Enoch Sontonga Memorial
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Enoch Sontonga was the composer of Nkosi Sikelel' iAfrika (God Bless Africa), which has been part of the South African national anthem since 1994. The exact site of Enoch Sontonga's grave was no longer known, but it was ultimately located in the "Native Christian" section of the Braamfontein cemetery in the early 1990's. One of the reasons why his grave could not be found is that it was listed under "Enoch" and not "Sontonga".
The National Monuments Council formed the Enoch Sontonga Committee and considered options for the commemoration of Sontonga's grave. William MARTINSON, then an architect employed by the National Monuments Council, suggested a large solid cube of black granite, with rough sawn faces and a simple inscription on a small section of one side - polished for that purpose. The Committee - regrettably in the architect's opinion - decided against the the rough sawn surface and opted instead for a highly polished finish and a bronze plaque - imported from America. The polished finish could only be applied on slabs of granite and the final cube was therefore an assembly of five highly polished granite squares - each 100 mm thick, with 'bird-mouthed' corner junctions, held together with bolted connections inside the cube. The cube was raised on a shallow recessed skirting to create a separation of the cube from the ground plane.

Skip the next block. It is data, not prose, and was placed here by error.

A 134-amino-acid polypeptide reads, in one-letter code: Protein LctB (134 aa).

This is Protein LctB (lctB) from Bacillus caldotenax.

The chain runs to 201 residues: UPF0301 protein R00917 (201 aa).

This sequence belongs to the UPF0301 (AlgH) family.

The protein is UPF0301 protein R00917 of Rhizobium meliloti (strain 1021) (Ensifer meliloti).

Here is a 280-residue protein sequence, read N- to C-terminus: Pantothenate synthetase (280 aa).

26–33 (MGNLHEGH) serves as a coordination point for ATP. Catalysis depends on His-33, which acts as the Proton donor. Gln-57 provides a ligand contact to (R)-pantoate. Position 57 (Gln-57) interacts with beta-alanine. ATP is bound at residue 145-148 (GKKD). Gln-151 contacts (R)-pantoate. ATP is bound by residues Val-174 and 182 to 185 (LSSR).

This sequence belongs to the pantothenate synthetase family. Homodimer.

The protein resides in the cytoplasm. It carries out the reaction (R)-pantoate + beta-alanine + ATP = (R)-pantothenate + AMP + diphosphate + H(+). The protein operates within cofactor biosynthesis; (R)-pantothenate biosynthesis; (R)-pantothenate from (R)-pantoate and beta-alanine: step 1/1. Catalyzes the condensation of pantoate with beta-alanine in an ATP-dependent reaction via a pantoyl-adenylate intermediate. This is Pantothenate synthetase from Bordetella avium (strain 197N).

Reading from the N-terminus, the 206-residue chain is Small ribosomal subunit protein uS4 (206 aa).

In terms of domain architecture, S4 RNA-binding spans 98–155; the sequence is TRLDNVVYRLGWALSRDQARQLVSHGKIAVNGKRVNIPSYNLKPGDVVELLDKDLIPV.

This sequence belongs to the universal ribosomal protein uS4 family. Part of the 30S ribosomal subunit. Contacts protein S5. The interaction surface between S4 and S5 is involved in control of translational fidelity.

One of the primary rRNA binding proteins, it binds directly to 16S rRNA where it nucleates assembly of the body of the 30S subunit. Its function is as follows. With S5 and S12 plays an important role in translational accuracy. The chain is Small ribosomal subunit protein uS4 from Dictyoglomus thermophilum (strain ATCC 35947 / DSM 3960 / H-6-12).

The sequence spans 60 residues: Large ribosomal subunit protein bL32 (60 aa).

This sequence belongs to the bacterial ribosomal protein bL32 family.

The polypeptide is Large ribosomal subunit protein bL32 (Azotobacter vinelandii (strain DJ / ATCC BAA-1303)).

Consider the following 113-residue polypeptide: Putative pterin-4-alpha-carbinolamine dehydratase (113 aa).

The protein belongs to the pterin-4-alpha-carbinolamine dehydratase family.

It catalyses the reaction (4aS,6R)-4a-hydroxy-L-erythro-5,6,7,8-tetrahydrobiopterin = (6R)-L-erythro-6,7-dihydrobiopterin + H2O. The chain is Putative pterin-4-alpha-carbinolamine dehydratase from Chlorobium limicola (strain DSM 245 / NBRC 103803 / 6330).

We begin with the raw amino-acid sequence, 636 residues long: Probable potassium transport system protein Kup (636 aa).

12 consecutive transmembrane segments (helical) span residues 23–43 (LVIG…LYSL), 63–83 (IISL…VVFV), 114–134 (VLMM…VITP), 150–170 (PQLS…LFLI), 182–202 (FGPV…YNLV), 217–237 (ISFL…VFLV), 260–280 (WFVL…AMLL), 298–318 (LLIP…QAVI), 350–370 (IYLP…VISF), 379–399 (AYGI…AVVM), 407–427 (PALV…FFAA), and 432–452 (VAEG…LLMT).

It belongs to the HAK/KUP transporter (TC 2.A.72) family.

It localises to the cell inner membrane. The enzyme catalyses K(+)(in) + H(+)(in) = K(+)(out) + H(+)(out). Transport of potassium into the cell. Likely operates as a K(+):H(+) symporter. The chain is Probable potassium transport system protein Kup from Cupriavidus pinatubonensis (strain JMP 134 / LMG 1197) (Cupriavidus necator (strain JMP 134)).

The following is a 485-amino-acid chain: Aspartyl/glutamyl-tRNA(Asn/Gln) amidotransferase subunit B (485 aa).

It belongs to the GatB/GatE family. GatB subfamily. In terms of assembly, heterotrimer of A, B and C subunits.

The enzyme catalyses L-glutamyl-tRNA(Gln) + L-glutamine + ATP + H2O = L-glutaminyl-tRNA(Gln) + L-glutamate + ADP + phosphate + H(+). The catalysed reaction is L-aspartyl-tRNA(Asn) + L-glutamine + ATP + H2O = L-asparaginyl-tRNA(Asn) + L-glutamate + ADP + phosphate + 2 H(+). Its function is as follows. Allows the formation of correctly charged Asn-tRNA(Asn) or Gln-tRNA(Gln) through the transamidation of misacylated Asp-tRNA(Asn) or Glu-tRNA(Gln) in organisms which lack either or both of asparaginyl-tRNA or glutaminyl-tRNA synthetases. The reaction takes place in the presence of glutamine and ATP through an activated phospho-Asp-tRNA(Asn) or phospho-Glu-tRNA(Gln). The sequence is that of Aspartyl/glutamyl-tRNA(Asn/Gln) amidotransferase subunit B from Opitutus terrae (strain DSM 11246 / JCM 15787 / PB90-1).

On Heritage Day on 24 September 1996, the large, striking black granite cube was unveiled by President Nelson Mandela, and the site was declared a national monument. At the same ceremony the South African Order of Meritorious Service (Gold) was bestowed on Enoch Sontonga posthumously; accepted by his granddaughter, Ida Rabotape.
Nelson Mandela unveiled the monument saying:
"By the pride with which we bellowed your melody and its lyrics - in good times and bad - we were saying to you, Enoch Mankayi Sontonga, that with your inspiration, we could move mountains ... In paying this tribute to Enoch Mankayi Sontonga, we are recovering a part of the history of our nation and our continent . . . Our humble actions today form part of the re-awakening of the South African nation; the acknowledgement of its varied achievements."
As had been expected the bronze plaque was stolen shortly after the unveiling - almost certainly for sale to a scrap metal merchant.
[William MARTINSON, 2010]